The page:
Nathan Heller in the New Yorker:
"In the thirties, the linguist George Kingsley Zipf had posited that a word's frequency is inversely proportional to its rank in the frequency table - the third most common word would show up one-third as often as the most common word, and so on - and the Brown corpus and others have appeared to bear this out. Zipfian projections are inexact, especially far down the table, but the curve seems to hold broadly. It is unclear why."
Alvin Chang of Vox on those who leave and those who stay in their hometowns:
"People who stayed at home tend to be younger, whiter, and more male. This is a group that has gotten their fair share of privilege in this country. And in broad, sweeping statistics, it's a group that holds more regressive views toward marginalized people, including immigrants, minorities, and women. And yes, these factors likely played a bigger part in Trump winning the presidency than economic reasons. But in that same sweeping vein, it's also a group that didn't get the bulk of resources growing up, a group that was encouraged into a life path that kept them near home, and a group that is now suffering."
A new study out of GMU, reported on in the Economist:
"Cold spells hit medieval agriculture hard: a one-degree Celsius fall in temperatures reduced the growing season by up to four weeks. Lower yields caused widespread economic pain: up to 57% of people relied on farming for work in medieval England, for instance. The authors find that a fall in average temperatures of only a third of a degree increased the probability of a pogrom or expulsion by 50% over the next five years. They argue that violence against Jews was not simply caused by religiously-motivated anti-Semitism: “The Jews were convenient scapegoats for social and economic ills.”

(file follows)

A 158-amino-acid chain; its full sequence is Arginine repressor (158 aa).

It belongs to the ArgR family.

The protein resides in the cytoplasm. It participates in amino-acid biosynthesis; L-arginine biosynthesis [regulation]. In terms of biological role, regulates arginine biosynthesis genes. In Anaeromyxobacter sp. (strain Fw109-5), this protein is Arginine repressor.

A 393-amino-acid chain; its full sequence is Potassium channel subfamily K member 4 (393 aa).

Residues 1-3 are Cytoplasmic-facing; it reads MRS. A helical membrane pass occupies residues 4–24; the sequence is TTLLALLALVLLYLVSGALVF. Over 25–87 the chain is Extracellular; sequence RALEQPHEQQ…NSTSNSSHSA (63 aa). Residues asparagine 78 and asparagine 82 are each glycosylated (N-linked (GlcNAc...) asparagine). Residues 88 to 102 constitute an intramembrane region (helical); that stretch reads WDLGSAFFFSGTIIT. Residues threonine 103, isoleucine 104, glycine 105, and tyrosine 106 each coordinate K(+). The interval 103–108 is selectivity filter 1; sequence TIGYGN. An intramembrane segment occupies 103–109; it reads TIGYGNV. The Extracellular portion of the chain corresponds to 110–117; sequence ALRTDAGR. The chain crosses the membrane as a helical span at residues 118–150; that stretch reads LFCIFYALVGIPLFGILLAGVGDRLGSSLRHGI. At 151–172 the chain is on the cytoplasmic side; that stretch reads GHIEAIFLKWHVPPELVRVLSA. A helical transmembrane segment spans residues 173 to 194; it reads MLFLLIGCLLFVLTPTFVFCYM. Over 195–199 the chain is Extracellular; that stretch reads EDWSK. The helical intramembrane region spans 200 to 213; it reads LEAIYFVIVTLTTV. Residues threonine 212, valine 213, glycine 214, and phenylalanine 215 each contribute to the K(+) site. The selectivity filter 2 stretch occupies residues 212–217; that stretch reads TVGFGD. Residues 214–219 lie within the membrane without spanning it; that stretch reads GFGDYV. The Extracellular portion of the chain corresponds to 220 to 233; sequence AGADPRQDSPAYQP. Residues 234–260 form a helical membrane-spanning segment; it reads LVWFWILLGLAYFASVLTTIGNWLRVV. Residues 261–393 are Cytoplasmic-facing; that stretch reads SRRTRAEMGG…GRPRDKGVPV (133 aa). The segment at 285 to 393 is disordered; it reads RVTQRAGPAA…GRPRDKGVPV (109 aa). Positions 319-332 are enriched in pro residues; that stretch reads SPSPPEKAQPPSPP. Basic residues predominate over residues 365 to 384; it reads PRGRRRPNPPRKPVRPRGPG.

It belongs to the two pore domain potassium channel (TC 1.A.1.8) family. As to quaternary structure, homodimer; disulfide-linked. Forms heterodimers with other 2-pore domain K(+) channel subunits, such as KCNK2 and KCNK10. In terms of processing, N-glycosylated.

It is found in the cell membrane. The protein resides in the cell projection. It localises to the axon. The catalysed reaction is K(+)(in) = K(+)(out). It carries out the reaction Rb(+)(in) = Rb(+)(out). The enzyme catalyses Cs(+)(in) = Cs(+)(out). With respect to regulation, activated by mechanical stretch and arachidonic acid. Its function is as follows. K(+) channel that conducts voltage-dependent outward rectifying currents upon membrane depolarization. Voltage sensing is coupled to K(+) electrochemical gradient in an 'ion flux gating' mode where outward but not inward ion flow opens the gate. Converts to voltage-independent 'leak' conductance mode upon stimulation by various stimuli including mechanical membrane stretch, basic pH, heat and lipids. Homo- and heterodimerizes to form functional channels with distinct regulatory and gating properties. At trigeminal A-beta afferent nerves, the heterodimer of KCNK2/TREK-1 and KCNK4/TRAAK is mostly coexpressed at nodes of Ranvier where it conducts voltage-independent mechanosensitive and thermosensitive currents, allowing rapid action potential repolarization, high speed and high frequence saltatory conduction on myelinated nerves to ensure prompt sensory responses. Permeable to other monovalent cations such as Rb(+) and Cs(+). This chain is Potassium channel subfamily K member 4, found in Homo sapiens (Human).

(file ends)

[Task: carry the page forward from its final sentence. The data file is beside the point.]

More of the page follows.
China accounts for 27.3% of world carbon emissions, compared to 16% for the US.
The New York Review of Books:
"between 2007 and 2014, 25 percent of the rent-stabilized apartments on the Upper West Side of Manhattan were deregulated. … Not long ago a rent-stabilized building would sell for ten or at most twelve times its rent roll—the amount of money, before expenses, that it generates in a year. Today, it sells for perhaps thirty or forty times that amount, or ten times what the rent roll would be after regulated tenants have been dislodged. The clearing out of rent-stabilized tenants has become such a common real estate practice that it is added to a building’s value even before the fact. Landlords have found enough loopholes in tenant protection laws to make widespread displacement a viable financial strategy. A building in Crown Heights with one hundred stabilized units and a rent roll of $1.2 million might now fetch $40 million or more—and every tenant must be forced out for the investment to be recouped."